FIGS. 13a and 13b show front and top views of a possible alternative fuels kiosk. The alternative fuels station, such as that shown in FIG. 12, may consist of one or more of these kiosks. In FIG. 13a, the front view of the kiosk shows the pump/control module 98 between two 20 foot single-stacked containers 82 and 83 or one long 40 foot single-stacked container with a center divided compartment that would provide liquid or vapor alternative fuels. The canopy structure 86 would provide the mounting for the solar tracking platforms. In this configuration, the station does not include electric power points.
In FIG. 13b the pump/control room or module 98 includes a pump 100 for pumping the liquid or vapor alternative fuels. The containers 82 and 83 cannot be seen in this view because of the solar panels on the top of the solar tracking platform(s). The entire width of the canopy may extend a width 102 to provide coverage for the customer using the station. Again, as can be seen by the lanes 90, this is a liquid or vapor alternative fuels kiosk only.
FIG. 14 shows an end view of an alternative fuel/electric kiosk. The kiosk in this embodiment consists of a stack configuration of containers 82 and 84. The canopy structure 86 provides both a support structure for the attachment points for the solar tracking platforms such as 88 from FIG. 10 as well as providing coverage for the customer. Canopy structure 86 is activated by hydraulic arms 104 that elevate the northern end to the seasonal solar altitude. This embodiment has both a liquid or vapor alternative fuel lane 90, and an electric lane such as 96. A curb may act as a boundary of these lanes.
In addition to the ability to dispense alternative fuels and provide recharging services, the kiosk may also allow battery exchange and battery recharging by electric utility grid during non-peak load periods. FIG. 15 shows an end view of an above ground battery exchange platform inside cargo or shipping containers 82 and 84. A hydraulic platform 106 exchanges newly charged batteries 108 with batteries having a low charge in electric vehicles. The arm 106 extends and retracts from 82, allowing the driver or station attendant to place the battery with low charge on the arm and to take a newly charged battery. This system may have completely automated battery retrieval and placement, eliminating the need for an attendant or for the driver to exit the car.
An elevated drive conveyor track, such as one made of flexible steel, positions the battery on the hydraulic platform. An in-ground alignment sensor and vehicle authorizing code pad 112 communicates with the control room or module 98 shown previously and activates the arm 106 and the track 110. Solar panels, such as those shown previously, reside on the solar tracking platform in turn residing on the canopy 86. These panels provide power to the exchange station and the batteries undergoing charging.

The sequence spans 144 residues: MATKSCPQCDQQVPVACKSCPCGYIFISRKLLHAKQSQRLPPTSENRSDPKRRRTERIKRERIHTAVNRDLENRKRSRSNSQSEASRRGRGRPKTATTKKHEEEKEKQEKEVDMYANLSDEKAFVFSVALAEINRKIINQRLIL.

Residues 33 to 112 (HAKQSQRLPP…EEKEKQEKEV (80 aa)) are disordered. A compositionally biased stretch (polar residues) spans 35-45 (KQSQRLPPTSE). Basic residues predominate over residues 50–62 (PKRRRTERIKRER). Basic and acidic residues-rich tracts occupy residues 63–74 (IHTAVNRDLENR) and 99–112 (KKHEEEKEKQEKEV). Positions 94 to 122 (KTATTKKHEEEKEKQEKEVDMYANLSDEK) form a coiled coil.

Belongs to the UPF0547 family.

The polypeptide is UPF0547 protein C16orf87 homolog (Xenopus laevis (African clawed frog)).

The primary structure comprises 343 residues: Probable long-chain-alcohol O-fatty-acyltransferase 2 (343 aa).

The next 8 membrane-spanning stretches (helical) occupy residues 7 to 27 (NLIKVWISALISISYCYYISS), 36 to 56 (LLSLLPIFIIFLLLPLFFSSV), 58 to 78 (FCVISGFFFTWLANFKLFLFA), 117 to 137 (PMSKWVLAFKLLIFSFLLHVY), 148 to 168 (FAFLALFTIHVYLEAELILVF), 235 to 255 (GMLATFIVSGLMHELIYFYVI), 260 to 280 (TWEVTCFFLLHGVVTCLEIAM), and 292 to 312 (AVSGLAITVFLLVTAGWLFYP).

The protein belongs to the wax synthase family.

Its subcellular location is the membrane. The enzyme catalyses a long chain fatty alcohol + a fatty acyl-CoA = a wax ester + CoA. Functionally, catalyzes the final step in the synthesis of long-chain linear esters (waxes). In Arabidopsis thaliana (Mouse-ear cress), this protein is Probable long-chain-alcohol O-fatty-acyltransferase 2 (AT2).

As mentioned above, the self-sufficiency of these kiosks makes possible the ability to ‘drop’ them just about anywhere. In many freeway rest stops, for example, there are two lanes, one for trucks and one for cars. One could easily imagine placing one of these kiosks in between the two lanes such that the ‘truck’ lane would become a fueling lane for liquid or vapor alternative vehicles and the ‘car’ lane would become a recharging lane for electric vehicles.
The ability to place them anywhere comes largely from the ability of the platform to track the sun. The unique composition of movable and fixed frame chords allows for this tracking to be oriented either north/south or east/west. Alternative arrangements of the chords are also possible, an example of which is shown in FIG. 16. In FIG. 16, the extension 72 allows for the rotating chord to extend beyond the fixed chord so as to allow this orientation without putting any load on the rotating chord. This is just one example of alternative arrangements that allow the rotation of the platform to occur regardless of the orientation of the support structure.
In this manner, a solar-powered, highly efficient, alternative fuels kiosk or station may come into existence. This not only furthers the goals of environmentally sound powering technologies, but furthers the goals of liquid or vapor alternative and electric vehicle usage. These vehicles have some difficulties in that they are not currently easily fueled without finding a specialized station, or having to get off the freeway and locate a charging station or electrical outlet that is available for use.
While particular embodiments have been described, alternatives, modifications, variations, improvements, and substantial equivalents that are or may be presently unforeseen may arise to applicants and others skilled in the art.